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Home » Jazz Workshop: Listening Guide to Duke Ellington’s Black, Brown and Beige – Part 3, “Beige”

Jazz Workshop: Listening Guide to Duke Ellington’s Black, Brown and Beige – Part 3, “Beige”

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I was ready to give up on this series at one point, certain that nobody was reading and that I was doing this only for myself. Then I discovered – oh, happiness! – that some online Ellington enthusiasts had discovered my first and second installments and enjoyed them, even told me they were looking forward to the third. Not only has it been encouraging, but it's made me consider the prospect of a fourth part – perhaps a more critical analysis of Ellington's Black, Brown, and Beige to go with this technical analysis.

Before that, though, we've got to get through the listening guide for the third movement, "Beige." This is the most difficult part of Ellington's piece: not only is it the most structurally dense, but it's the movement that Ellington tinkered with the most, removing certain unifying elements (even some sections, such as the interlude and the "Black, Brown, and Beige are Red, White, and Blue" section, which was a bit of wartime sentiment that Ellington deleted after WW2) and changing names.

The names are a particularly maddening element. For example, the liner notes to the Carnegie Hall performance say that the waltz piece here labeled "Creamy Brown" (aka "Cy Runs Rock Waltz," the name Ellington used for the section in the '50s and '60s) was alternately titled "Sugar Hill Penthouse" – but later references identify the later theme-and-variations section of the movement as "Sugar Hill Penthouse."

Thus, there may be some confusion, but I've used the various references to name these segments with as much clarity as possible. It's hard to say just how accurate they are, though. If anyone has something that might help, please let me know.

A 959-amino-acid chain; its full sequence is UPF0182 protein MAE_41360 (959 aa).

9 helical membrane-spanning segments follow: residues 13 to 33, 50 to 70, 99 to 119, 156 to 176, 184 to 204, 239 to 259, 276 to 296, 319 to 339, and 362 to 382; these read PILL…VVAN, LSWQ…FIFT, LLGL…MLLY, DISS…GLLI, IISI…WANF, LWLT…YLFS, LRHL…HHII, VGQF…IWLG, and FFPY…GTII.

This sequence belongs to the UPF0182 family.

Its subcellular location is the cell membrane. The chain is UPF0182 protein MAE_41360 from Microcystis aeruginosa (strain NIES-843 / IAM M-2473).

Once again, times and performance details are for the January 23, 1943 Carnegie Hall performance, as recorded on The Duke Ellington Carnegie Hall Concerts: January 1943 (Prestige).

 

III – Beige

(0:00 – 0:52)
Duke Ellington’s Spoken Intro.

i. Interlude
(0:53)
Trumpets and clarinets blast with trombones and saxes underscoring, stomping march rhythm. trumpets and clarinets continue for 14 bars; at 1:14 trombones and saxes turnaround and take 4-bar passage.

(1:20)
Trumpets and clarinets return for four bars of riffing, then trombones &
saxes make transition to repeat of the 4-bar passage, which spirals down to
nadir (with horns) at 1:42.

(1:45)
Piano (Ellington) glissandos up and down, plays four-note segue, then
begins stride piano tune in G minor. Starts slow, gradually increases tempo after 8 bars to full “boogie” speed (sounds like Ellington’s mentor, Willie “The Lion” Smith). Another eight bars of fast playing, then sudden brake to deathly slow, heavy pace.

(2:17)
Reeds play slow, four-note requiem phrase, then repeat twice. 2:37 – Reeds switch to accompaniment for piano, which plays slow, sad meditations until glissando transitions to